Delivering chemotherapy drugs in nanoparticle form could help reduce side effects by targeting the drugs directly to the tumors. In recent years, scientists have developed nanoparticles that deliver one or two chemotherapy drugs, but it has been difficult to design particles that can carry any more than that in a precise ratio. Now Massachusetts Institute of Technology chemists have devised a new way to build such nanoparticles.

A molecular approach to solar power

April 14, 2014 7:38 am | by David L. Chandler, MIT News Office | News | Comments

It’s an obvious truism, but one that may soon be outdated: The problem with solar power is that sometimes the sun doesn’t shine. Now a team at Massachusetts Institute of Technology and Harvard Univ. has come up with an ingenious workaround: a material that can absorb the sun’s heat and store that energy in chemical form, ready to be released again on demand.

How the brain pays attention

April 11, 2014 7:43 am | by Anne Trafton, MIT News Office | News | Comments

Picking out a face in the crowd is a complicated task: Your brain has to retrieve the memory of the face you’re seeking, then hold it in place while scanning the crowd, paying special attention to finding a match. A new study reveals how the brain achieves this type of focused attention on faces or other objects.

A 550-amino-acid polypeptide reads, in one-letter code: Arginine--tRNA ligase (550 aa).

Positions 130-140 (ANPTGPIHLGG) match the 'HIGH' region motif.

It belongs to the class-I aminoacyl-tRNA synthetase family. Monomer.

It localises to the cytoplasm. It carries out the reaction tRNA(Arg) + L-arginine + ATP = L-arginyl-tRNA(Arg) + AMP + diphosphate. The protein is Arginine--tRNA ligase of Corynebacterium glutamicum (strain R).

Tiny particles may pose big risk

April 10, 2014 11:05 am | by Anne Trafton, MIT News Office | News | Comments

Thousands of consumer products contain nanoparticles added by manufacturers to improve texture, kill microbes or enhance shelf life, among other purposes. However, several studies have shown that some of these engineered nanoparticles can be toxic to cells. A new study from Massachusetts Institute of Technology and the Harvard School of Public Health suggests that certain nanoparticles can also harm DNA.

New “switch” could power quantum computing

April 10, 2014 7:54 am | by Peter Dizikes, MIT News Office | News | Comments

Using a laser to place individual rubidium atoms near the surface of a lattice of light, scientists at Massachusetts Institute of Technology and Harvard Univ. have developed a new method for connecting particles—one that could help in the development of powerful quantum computing systems.